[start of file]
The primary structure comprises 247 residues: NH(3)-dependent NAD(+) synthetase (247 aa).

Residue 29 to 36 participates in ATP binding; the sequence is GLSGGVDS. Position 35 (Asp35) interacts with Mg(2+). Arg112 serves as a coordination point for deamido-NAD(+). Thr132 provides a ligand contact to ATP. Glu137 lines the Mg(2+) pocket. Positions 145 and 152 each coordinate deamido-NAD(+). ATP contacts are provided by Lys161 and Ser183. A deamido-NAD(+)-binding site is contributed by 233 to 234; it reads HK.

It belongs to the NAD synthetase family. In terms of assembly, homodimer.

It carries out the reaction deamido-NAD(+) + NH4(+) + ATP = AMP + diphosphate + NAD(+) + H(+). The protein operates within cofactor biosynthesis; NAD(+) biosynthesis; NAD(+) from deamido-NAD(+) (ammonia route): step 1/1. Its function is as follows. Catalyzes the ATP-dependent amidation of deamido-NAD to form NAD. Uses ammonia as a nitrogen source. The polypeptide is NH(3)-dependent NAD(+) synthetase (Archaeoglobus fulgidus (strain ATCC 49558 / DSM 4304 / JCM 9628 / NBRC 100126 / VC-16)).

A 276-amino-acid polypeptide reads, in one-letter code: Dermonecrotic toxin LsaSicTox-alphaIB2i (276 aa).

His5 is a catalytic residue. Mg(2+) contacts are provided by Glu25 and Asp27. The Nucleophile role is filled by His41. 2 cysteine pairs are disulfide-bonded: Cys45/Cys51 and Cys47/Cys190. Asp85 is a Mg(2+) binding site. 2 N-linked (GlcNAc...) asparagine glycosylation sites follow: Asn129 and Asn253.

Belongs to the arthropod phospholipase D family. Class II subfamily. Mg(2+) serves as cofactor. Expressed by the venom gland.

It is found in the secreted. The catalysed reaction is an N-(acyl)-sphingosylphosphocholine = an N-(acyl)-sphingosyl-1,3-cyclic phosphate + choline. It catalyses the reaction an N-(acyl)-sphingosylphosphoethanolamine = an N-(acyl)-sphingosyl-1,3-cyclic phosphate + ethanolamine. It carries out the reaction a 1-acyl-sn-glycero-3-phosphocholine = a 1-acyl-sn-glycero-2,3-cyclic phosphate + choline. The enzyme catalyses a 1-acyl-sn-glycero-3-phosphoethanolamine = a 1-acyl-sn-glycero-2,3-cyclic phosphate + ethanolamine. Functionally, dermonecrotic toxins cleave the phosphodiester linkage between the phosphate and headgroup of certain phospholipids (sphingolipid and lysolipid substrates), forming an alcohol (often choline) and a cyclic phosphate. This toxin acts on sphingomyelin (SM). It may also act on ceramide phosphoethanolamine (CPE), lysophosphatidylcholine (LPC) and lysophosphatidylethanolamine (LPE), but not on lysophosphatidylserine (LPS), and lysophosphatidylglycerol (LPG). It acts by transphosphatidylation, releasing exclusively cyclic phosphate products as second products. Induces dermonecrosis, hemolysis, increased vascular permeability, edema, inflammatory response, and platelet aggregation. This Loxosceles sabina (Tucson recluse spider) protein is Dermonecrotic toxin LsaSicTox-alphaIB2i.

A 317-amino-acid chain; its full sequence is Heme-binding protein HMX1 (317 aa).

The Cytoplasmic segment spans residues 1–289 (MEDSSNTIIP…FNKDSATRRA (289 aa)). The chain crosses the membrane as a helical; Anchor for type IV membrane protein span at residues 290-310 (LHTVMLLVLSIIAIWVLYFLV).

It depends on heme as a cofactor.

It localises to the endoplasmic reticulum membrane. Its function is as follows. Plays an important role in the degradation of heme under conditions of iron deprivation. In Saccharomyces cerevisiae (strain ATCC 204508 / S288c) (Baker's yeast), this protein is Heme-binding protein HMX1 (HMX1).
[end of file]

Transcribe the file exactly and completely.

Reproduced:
The primary structure comprises 247 residues: NH(3)-dependent NAD(+) synthetase (247 aa).

Residue 29 to 36 participates in ATP binding; the sequence is GLSGGVDS. Position 35 (Asp35) interacts with Mg(2+). Arg112 serves as a coordination point for deamido-NAD(+). Thr132 provides a ligand contact to ATP. Glu137 lines the Mg(2+) pocket. Positions 145 and 152 each coordinate deamido-NAD(+). ATP contacts are provided by Lys161 and Ser183. A deamido-NAD(+)-binding site is contributed by 233 to 234; it reads HK.

It belongs to the NAD synthetase family. In terms of assembly, homodimer.

It carries out the reaction deamido-NAD(+) + NH4(+) + ATP = AMP + diphosphate + NAD(+) + H(+). The protein operates within cofactor biosynthesis; NAD(+) biosynthesis; NAD(+) from deamido-NAD(+) (ammonia route): step 1/1. Its function is as follows. Catalyzes the ATP-dependent amidation of deamido-NAD to form NAD. Uses ammonia as a nitrogen source. The polypeptide is NH(3)-dependent NAD(+) synthetase (Archaeoglobus fulgidus (strain ATCC 49558 / DSM 4304 / JCM 9628 / NBRC 100126 / VC-16)).

A 276-amino-acid polypeptide reads, in one-letter code: Dermonecrotic toxin LsaSicTox-alphaIB2i (276 aa).

His5 is a catalytic residue. Mg(2+) contacts are provided by Glu25 and Asp27. The Nucleophile role is filled by His41. 2 cysteine pairs are disulfide-bonded: Cys45/Cys51 and Cys47/Cys190. Asp85 is a Mg(2+) binding site. 2 N-linked (GlcNAc...) asparagine glycosylation sites follow: Asn129 and Asn253.

Belongs to the arthropod phospholipase D family. Class II subfamily. Mg(2+) serves as cofactor. Expressed by the venom gland.

It is found in the secreted. The catalysed reaction is an N-(acyl)-sphingosylphosphocholine = an N-(acyl)-sphingosyl-1,3-cyclic phosphate + choline. It catalyses the reaction an N-(acyl)-sphingosylphosphoethanolamine = an N-(acyl)-sphingosyl-1,3-cyclic phosphate + ethanolamine. It carries out the reaction a 1-acyl-sn-glycero-3-phosphocholine = a 1-acyl-sn-glycero-2,3-cyclic phosphate + choline. The enzyme catalyses a 1-acyl-sn-glycero-3-phosphoethanolamine = a 1-acyl-sn-glycero-2,3-cyclic phosphate + ethanolamine. Functionally, dermonecrotic toxins cleave the phosphodiester linkage between the phosphate and headgroup of certain phospholipids (sphingolipid and lysolipid substrates), forming an alcohol (often choline) and a cyclic phosphate. This toxin acts on sphingomyelin (SM). It may also act on ceramide phosphoethanolamine (CPE), lysophosphatidylcholine (LPC) and lysophosphatidylethanolamine (LPE), but not on lysophosphatidylserine (LPS), and lysophosphatidylglycerol (LPG). It acts by transphosphatidylation, releasing exclusively cyclic phosphate products as second products. Induces dermonecrosis, hemolysis, increased vascular permeability, edema, inflammatory response, and platelet aggregation. This Loxosceles sabina (Tucson recluse spider) protein is Dermonecrotic toxin LsaSicTox-alphaIB2i.

A 317-amino-acid chain; its full sequence is Heme-binding protein HMX1 (317 aa).

The Cytoplasmic segment spans residues 1–289 (MEDSSNTIIP…FNKDSATRRA (289 aa)). The chain crosses the membrane as a helical; Anchor for type IV membrane protein span at residues 290-310 (LHTVMLLVLSIIAIWVLYFLV).

It depends on heme as a cofactor.

It localises to the endoplasmic reticulum membrane. Its function is as follows. Plays an important role in the degradation of heme under conditions of iron deprivation. In Saccharomyces cerevisiae (strain ATCC 204508 / S288c) (Baker's yeast), this protein is Heme-binding protein HMX1 (HMX1).